Listen to the country’s youth
Posted Thursday, April 19 2012 at 00:00
A youth organisation has launched a campaign to promote national unity and cohesion. The group says it is motivated by sad realisation that in 50 years as an independent country and 112 years as a nation state, one key ingredient to nation building, unity in diversity, has eluded this country.
Divided, the colonialists mission to rule a territory whose size they felt satisfied their desires ruled us. However, despite these obvious selfish motive, the colonialists handed to our post-independence rulers a nation called Uganda and an identity of a people called Ugandans.
The responsibility of successive governments, therefore, should have been to harness this new found unity, appreciating our differences for a greater good. Sadly, they have all failed dismally.
On the one hand, tribal and ethnic identities are used to rally acquisition and holding of power, paying lip service to unity. Lost in demand and later celebration of a tribal based elevation of county to district status, basic services like health, education, access to power, road and other transport infrastructure have suffered.
As a result, poverty and lack of jobs for a majority of the population becomes the country’s common identity.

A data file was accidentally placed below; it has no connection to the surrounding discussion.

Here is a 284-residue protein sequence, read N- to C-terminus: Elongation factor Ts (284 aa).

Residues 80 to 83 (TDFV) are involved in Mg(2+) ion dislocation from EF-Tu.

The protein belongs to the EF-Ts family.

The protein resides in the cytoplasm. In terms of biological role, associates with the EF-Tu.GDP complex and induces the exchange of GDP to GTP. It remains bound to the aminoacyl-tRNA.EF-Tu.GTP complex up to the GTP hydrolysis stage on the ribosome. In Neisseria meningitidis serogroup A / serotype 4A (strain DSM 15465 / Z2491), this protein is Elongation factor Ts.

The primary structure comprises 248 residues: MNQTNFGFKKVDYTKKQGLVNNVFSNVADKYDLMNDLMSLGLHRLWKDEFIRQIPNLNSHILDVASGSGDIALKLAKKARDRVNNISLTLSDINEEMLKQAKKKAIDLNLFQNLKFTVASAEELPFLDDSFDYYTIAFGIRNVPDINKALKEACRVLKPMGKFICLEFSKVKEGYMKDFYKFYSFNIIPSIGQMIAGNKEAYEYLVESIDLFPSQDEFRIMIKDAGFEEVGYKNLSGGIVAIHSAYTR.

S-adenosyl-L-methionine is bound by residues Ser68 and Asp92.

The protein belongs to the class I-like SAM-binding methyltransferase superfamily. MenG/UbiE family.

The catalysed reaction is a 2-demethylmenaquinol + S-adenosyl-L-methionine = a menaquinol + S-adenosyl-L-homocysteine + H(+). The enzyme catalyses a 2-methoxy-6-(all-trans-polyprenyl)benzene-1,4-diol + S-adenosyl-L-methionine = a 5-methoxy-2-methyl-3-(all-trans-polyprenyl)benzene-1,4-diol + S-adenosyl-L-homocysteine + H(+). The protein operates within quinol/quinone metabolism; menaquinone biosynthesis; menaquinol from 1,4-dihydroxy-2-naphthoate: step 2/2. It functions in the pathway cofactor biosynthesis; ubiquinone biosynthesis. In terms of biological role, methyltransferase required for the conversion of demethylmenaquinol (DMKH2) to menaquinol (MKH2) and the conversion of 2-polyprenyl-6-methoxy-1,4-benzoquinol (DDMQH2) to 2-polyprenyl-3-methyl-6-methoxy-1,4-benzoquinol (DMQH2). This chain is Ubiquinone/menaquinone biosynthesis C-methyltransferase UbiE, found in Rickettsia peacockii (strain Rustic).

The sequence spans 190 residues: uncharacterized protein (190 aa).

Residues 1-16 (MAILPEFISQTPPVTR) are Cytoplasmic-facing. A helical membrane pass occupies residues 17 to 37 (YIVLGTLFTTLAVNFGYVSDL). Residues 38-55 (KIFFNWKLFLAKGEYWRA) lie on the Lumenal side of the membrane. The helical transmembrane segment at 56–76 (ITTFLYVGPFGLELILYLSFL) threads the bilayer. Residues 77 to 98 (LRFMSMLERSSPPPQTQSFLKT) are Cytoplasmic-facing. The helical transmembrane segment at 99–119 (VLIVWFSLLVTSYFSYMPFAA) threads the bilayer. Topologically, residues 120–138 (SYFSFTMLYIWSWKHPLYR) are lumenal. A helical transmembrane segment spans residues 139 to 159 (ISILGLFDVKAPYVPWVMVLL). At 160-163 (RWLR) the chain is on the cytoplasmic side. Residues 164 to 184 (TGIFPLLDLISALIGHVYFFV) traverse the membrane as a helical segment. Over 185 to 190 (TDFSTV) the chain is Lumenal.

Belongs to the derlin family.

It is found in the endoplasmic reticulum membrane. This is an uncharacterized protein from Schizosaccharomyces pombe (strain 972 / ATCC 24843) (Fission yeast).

The Uganda Youth Network’s message is focusing on young people who constitute at least 78 per cent of the population. 56 per cent of these are actually children below the age of 18 and of this entire youth population, regardless of tribe, region or religious background, 83 per cent are leaving educational institutions and cannot find jobs.
This high young population also constitutes the segment that is receiving a bad education, getting stunted because they do not have enough to eat whether at home or school while resources are being amassed in the hands of a few.
Unity—at least of circumstances-- exists at this level and at another level of the small class of those who have enriched themselves mainly through corrupt means that enjoy the top patch where they have access to everything.
The youth’s message is for unity in diversity to pursue common aspirations of our humanity under their theme: “Embracing our patchwork heritage for a greater Uganda.”
This is an important call for our country, particularly at a time when we are marking 50 years of independence. Let us listen to the youth.